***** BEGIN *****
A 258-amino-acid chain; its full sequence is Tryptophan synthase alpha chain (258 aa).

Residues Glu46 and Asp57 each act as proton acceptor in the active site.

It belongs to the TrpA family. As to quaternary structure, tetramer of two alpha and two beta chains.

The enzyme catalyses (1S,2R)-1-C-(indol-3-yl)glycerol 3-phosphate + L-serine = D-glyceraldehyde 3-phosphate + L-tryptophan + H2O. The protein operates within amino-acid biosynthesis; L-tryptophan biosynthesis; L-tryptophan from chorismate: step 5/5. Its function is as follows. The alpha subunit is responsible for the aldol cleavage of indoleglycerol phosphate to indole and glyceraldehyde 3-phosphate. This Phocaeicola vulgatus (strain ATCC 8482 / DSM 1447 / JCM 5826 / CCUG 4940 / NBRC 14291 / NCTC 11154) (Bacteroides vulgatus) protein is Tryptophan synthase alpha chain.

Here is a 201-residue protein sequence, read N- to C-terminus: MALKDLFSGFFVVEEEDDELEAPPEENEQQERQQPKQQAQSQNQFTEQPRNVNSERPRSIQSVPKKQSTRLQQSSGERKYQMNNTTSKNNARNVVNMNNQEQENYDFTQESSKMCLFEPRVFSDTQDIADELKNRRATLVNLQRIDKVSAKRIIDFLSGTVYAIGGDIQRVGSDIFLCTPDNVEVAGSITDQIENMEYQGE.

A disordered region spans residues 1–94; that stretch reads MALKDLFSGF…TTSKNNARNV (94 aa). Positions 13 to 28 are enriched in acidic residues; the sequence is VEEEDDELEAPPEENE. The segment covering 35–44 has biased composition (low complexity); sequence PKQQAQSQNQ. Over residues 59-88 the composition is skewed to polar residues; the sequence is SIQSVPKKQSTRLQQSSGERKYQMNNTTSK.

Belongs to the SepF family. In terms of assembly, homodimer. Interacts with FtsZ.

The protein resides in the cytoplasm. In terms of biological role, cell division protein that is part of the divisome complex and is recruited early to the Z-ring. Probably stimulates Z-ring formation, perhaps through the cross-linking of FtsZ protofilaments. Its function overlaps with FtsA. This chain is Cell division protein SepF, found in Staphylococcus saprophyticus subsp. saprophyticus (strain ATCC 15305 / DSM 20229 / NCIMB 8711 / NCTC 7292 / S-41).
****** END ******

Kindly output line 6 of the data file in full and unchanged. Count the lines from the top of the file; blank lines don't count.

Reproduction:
A disordered region spans residues 1–94; that stretch reads MALKDLFSGF…TTSKNNARNV (94 aa). Positions 13 to 28 are enriched in acidic residues; the sequence is VEEEDDELEAPPEENE. The segment covering 35–44 has biased composition (low complexity); sequence PKQQAQSQNQ. Over residues 59-88 the composition is skewed to polar residues; the sequence is SIQSVPKKQSTRLQQSSGERKYQMNNTTSK.